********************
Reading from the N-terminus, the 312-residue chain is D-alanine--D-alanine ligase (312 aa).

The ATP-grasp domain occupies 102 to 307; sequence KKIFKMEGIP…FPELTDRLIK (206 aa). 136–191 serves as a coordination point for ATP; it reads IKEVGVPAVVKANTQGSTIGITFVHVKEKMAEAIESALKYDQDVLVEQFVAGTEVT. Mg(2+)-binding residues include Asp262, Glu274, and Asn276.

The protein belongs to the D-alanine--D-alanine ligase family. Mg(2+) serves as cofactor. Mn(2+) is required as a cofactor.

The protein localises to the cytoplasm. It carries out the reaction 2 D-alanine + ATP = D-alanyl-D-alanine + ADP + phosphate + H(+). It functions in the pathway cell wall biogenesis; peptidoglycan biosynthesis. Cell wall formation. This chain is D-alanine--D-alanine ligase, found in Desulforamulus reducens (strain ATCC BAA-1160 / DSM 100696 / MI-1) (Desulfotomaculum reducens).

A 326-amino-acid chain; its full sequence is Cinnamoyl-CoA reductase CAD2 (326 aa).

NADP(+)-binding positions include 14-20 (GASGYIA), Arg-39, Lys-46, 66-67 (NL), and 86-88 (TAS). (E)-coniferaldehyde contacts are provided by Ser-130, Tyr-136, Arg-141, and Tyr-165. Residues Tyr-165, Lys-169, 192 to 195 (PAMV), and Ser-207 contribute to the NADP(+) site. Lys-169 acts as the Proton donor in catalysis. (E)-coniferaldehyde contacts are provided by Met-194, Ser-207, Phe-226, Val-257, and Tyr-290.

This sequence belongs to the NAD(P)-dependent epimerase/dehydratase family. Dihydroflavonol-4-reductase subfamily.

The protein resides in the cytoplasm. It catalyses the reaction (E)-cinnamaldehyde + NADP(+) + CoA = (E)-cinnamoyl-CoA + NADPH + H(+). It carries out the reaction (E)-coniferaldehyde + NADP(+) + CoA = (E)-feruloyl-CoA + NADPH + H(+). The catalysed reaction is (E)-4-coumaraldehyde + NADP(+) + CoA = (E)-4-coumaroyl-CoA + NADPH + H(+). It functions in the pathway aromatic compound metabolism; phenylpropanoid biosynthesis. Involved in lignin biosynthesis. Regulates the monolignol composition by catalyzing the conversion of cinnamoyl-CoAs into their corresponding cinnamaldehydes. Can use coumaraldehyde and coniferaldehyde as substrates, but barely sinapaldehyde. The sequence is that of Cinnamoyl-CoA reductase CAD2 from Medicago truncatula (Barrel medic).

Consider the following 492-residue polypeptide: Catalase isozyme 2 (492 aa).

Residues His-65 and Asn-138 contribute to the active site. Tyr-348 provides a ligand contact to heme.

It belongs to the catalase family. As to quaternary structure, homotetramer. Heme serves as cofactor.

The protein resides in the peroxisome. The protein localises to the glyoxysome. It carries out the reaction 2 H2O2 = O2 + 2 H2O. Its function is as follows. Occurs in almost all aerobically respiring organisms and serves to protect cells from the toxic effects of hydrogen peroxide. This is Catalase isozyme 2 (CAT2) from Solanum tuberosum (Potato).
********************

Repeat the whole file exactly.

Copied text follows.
Reading from the N-terminus, the 312-residue chain is D-alanine--D-alanine ligase (312 aa).

The ATP-grasp domain occupies 102 to 307; sequence KKIFKMEGIP…FPELTDRLIK (206 aa). 136–191 serves as a coordination point for ATP; it reads IKEVGVPAVVKANTQGSTIGITFVHVKEKMAEAIESALKYDQDVLVEQFVAGTEVT. Mg(2+)-binding residues include Asp262, Glu274, and Asn276.

The protein belongs to the D-alanine--D-alanine ligase family. Mg(2+) serves as cofactor. Mn(2+) is required as a cofactor.

The protein localises to the cytoplasm. It carries out the reaction 2 D-alanine + ATP = D-alanyl-D-alanine + ADP + phosphate + H(+). It functions in the pathway cell wall biogenesis; peptidoglycan biosynthesis. Cell wall formation. This chain is D-alanine--D-alanine ligase, found in Desulforamulus reducens (strain ATCC BAA-1160 / DSM 100696 / MI-1) (Desulfotomaculum reducens).

A 326-amino-acid chain; its full sequence is Cinnamoyl-CoA reductase CAD2 (326 aa).

NADP(+)-binding positions include 14-20 (GASGYIA), Arg-39, Lys-46, 66-67 (NL), and 86-88 (TAS). (E)-coniferaldehyde contacts are provided by Ser-130, Tyr-136, Arg-141, and Tyr-165. Residues Tyr-165, Lys-169, 192 to 195 (PAMV), and Ser-207 contribute to the NADP(+) site. Lys-169 acts as the Proton donor in catalysis. (E)-coniferaldehyde contacts are provided by Met-194, Ser-207, Phe-226, Val-257, and Tyr-290.

This sequence belongs to the NAD(P)-dependent epimerase/dehydratase family. Dihydroflavonol-4-reductase subfamily.

The protein resides in the cytoplasm. It catalyses the reaction (E)-cinnamaldehyde + NADP(+) + CoA = (E)-cinnamoyl-CoA + NADPH + H(+). It carries out the reaction (E)-coniferaldehyde + NADP(+) + CoA = (E)-feruloyl-CoA + NADPH + H(+). The catalysed reaction is (E)-4-coumaraldehyde + NADP(+) + CoA = (E)-4-coumaroyl-CoA + NADPH + H(+). It functions in the pathway aromatic compound metabolism; phenylpropanoid biosynthesis. Involved in lignin biosynthesis. Regulates the monolignol composition by catalyzing the conversion of cinnamoyl-CoAs into their corresponding cinnamaldehydes. Can use coumaraldehyde and coniferaldehyde as substrates, but barely sinapaldehyde. The sequence is that of Cinnamoyl-CoA reductase CAD2 from Medicago truncatula (Barrel medic).

Consider the following 492-residue polypeptide: Catalase isozyme 2 (492 aa).

Residues His-65 and Asn-138 contribute to the active site. Tyr-348 provides a ligand contact to heme.

It belongs to the catalase family. As to quaternary structure, homotetramer. Heme serves as cofactor.

The protein resides in the peroxisome. The protein localises to the glyoxysome. It carries out the reaction 2 H2O2 = O2 + 2 H2O. Its function is as follows. Occurs in almost all aerobically respiring organisms and serves to protect cells from the toxic effects of hydrogen peroxide. This is Catalase isozyme 2 (CAT2) from Solanum tuberosum (Potato).